Being Diagnosed With Fibromyalgia.

Living with fibromyalgia banner

Hello my lovelies! I hope you had a good week and are enjoying your weekend so far! As for me, I’ve spent the day chilling out not doing much which was just what I needed after a busy week. So, as you can see from the title of today’s post, I’m going to be talking to you about fibromyalgia.

You may remember from my previous post talking to you about my spoonie journey so far that I’ve lived with chronic pain for around 5 years now, and when I wrote my last post I had just found out that my neck curves in the opposite way to how it should and that it’s something I’ve had from birth. At that time the physiotherapists believed that that could’ve been the cause of some of my back pain, but wanted to do some more investigations which led to me being referred to rheumatology and having more tests and scans done.

And after all of the results came back the rheumatologist I was seeing told me that my pain likely isn’t actually coming from the curve in my neck, and that she believes I have a condition called fibromyalgia as we have pretty much ruled everything else out at this point. And so.. back to my GP I went.

My GP then decided to send my back to physio for the hundredth time and when I described my symptoms to the physiotherapist she said I was actually describing most of the symptoms that are present in fibro and that I one of the symptoms I have is funnily enough one of the tests that is done to help diagnose fibromyalgia. After my physiotherapist said that she said she would send a letter to my GP so that my pain could finally be diagnosed as fibro since I just keep being send round the hospital departments in circles with the only thing in common with my appointments being that everyone thinks I have fibro and only my GP can diagnose me with it.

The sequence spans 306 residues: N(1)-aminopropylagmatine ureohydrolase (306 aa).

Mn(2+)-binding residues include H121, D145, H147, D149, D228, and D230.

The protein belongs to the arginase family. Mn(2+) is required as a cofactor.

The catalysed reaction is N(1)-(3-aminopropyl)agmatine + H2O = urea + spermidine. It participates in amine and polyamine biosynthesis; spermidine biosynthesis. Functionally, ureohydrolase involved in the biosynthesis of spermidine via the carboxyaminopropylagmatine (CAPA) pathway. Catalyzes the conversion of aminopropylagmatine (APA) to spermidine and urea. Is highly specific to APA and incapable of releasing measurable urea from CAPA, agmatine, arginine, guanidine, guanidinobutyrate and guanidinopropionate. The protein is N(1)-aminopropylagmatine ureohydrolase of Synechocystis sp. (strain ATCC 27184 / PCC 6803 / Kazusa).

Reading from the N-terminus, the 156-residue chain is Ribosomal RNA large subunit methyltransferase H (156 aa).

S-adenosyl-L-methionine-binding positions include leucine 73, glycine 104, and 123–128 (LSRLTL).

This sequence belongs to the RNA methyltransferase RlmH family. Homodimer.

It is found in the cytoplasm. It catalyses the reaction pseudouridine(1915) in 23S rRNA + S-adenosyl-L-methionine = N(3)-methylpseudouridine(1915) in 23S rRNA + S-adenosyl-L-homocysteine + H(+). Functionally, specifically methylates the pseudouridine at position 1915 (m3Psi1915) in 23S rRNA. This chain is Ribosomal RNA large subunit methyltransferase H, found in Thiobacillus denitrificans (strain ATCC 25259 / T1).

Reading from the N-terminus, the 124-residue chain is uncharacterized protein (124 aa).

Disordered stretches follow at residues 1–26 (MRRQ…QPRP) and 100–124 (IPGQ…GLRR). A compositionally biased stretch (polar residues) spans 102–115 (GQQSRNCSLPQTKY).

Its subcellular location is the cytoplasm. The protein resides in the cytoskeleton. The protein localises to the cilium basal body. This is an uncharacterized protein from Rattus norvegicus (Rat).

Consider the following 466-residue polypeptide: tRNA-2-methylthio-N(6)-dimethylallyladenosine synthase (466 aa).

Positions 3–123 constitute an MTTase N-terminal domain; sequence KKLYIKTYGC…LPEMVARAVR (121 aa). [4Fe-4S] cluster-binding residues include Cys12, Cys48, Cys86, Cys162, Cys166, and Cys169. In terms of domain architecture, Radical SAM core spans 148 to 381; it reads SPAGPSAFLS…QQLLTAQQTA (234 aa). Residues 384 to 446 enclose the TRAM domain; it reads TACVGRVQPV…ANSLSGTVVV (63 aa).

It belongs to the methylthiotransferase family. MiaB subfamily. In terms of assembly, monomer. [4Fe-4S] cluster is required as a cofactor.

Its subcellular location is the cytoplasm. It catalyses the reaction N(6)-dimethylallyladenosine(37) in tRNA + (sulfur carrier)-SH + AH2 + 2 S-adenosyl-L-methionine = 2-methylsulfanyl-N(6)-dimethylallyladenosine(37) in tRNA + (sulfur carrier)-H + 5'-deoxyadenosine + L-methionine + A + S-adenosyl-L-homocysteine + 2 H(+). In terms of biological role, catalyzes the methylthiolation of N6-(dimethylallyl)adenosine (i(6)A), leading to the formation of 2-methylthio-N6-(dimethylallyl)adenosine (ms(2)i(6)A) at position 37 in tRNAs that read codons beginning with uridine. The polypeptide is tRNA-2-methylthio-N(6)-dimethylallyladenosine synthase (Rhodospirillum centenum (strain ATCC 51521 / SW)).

And so a few weeks passed and a phone call to my GP later, my chronic pain was officially diagnosed as fibromyalgia. Fibromyalgia syndrome (FMS) is a long-term condition that causes wide spread pain across the body which unfortunately doesn’t have a cure at this present time.

Symptoms (taken from the NHS website) can include:

  • increased sensitivity to pain
  • extreme tiredness (fatigue)
  • muscle stiffness
  • difficulty sleeping
  • problems with mental processes (“fibro-fog”), such as problems with memory and concentration
  • headaches
  • irritable bowel syndrome (IBS), a digestive condition that causes stomach pain and bloating

Although there isn’t a cure for fibro at the moment, there are ways some people manage it; following an exercise routine, taking painkillers, antidepressants, trying relaxation techniques and trying therapy.

Living with fibromyalgia pegboard

So, now that you know a bit more about what fibromyalgia is and its symptoms etc, something I’ve been asked a lot is how do I feel about being diagnosed with FMS?

Well, it might sounds weird since fibro hasn’t got a cure but I’m actually kind of happy that I’ve been diagnosed, like it’s obviously upsetting that it’s a condition I’m stuck with that causes me a load of issues, but I’m glad that after so many years of questioning what is going on with me I’m just happy to finally have the answers behind my pain because having to constantly go back to the GP with the same issue for years makes you start to feel like you’re going mad and that maybe it’s all in your head when it’s not. But now I know what is the cause of my pain etc, I can start looking forward at what I can do and try out to manage my symptoms.